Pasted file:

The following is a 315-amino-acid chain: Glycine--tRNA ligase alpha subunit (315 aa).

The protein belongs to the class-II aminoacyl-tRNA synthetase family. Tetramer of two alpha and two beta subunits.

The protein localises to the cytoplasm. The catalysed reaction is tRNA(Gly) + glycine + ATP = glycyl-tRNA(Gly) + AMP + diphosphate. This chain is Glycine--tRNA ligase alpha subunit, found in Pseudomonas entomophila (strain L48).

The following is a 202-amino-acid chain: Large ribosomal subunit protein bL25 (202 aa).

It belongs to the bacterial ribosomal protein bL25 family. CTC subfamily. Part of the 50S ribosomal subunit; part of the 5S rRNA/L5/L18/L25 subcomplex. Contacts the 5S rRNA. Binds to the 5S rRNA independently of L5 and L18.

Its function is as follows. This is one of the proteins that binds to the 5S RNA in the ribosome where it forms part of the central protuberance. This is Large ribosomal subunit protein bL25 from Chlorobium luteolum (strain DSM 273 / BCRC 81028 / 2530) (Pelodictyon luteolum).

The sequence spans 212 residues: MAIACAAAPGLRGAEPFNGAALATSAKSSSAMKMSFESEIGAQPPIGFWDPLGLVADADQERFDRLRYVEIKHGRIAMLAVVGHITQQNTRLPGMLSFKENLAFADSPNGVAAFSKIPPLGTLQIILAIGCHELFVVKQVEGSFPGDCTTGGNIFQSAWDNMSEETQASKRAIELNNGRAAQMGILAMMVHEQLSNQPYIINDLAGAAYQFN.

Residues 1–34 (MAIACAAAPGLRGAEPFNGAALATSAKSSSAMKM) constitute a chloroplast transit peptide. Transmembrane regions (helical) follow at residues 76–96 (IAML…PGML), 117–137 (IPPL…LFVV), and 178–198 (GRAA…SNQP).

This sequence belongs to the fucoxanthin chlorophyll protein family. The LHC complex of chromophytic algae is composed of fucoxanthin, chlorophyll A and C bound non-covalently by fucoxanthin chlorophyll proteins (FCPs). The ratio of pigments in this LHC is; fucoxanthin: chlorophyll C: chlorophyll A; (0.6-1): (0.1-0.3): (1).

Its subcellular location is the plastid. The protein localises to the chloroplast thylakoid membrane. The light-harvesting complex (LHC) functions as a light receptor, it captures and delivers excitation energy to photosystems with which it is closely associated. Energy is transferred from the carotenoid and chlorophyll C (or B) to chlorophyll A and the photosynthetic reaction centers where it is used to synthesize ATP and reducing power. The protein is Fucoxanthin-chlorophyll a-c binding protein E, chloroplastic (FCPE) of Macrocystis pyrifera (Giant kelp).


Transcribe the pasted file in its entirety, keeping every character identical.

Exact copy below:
The following is a 315-amino-acid chain: Glycine--tRNA ligase alpha subunit (315 aa).

The protein belongs to the class-II aminoacyl-tRNA synthetase family. Tetramer of two alpha and two beta subunits.

The protein localises to the cytoplasm. The catalysed reaction is tRNA(Gly) + glycine + ATP = glycyl-tRNA(Gly) + AMP + diphosphate. This chain is Glycine--tRNA ligase alpha subunit, found in Pseudomonas entomophila (strain L48).

The following is a 202-amino-acid chain: Large ribosomal subunit protein bL25 (202 aa).

It belongs to the bacterial ribosomal protein bL25 family. CTC subfamily. Part of the 50S ribosomal subunit; part of the 5S rRNA/L5/L18/L25 subcomplex. Contacts the 5S rRNA. Binds to the 5S rRNA independently of L5 and L18.

Its function is as follows. This is one of the proteins that binds to the 5S RNA in the ribosome where it forms part of the central protuberance. This is Large ribosomal subunit protein bL25 from Chlorobium luteolum (strain DSM 273 / BCRC 81028 / 2530) (Pelodictyon luteolum).

The sequence spans 212 residues: MAIACAAAPGLRGAEPFNGAALATSAKSSSAMKMSFESEIGAQPPIGFWDPLGLVADADQERFDRLRYVEIKHGRIAMLAVVGHITQQNTRLPGMLSFKENLAFADSPNGVAAFSKIPPLGTLQIILAIGCHELFVVKQVEGSFPGDCTTGGNIFQSAWDNMSEETQASKRAIELNNGRAAQMGILAMMVHEQLSNQPYIINDLAGAAYQFN.

Residues 1–34 (MAIACAAAPGLRGAEPFNGAALATSAKSSSAMKM) constitute a chloroplast transit peptide. Transmembrane regions (helical) follow at residues 76–96 (IAML…PGML), 117–137 (IPPL…LFVV), and 178–198 (GRAA…SNQP).

This sequence belongs to the fucoxanthin chlorophyll protein family. The LHC complex of chromophytic algae is composed of fucoxanthin, chlorophyll A and C bound non-covalently by fucoxanthin chlorophyll proteins (FCPs). The ratio of pigments in this LHC is; fucoxanthin: chlorophyll C: chlorophyll A; (0.6-1): (0.1-0.3): (1).

Its subcellular location is the plastid. The protein localises to the chloroplast thylakoid membrane. The light-harvesting complex (LHC) functions as a light receptor, it captures and delivers excitation energy to photosystems with which it is closely associated. Energy is transferred from the carotenoid and chlorophyll C (or B) to chlorophyll A and the photosynthetic reaction centers where it is used to synthesize ATP and reducing power. The protein is Fucoxanthin-chlorophyll a-c binding protein E, chloroplastic (FCPE) of Macrocystis pyrifera (Giant kelp).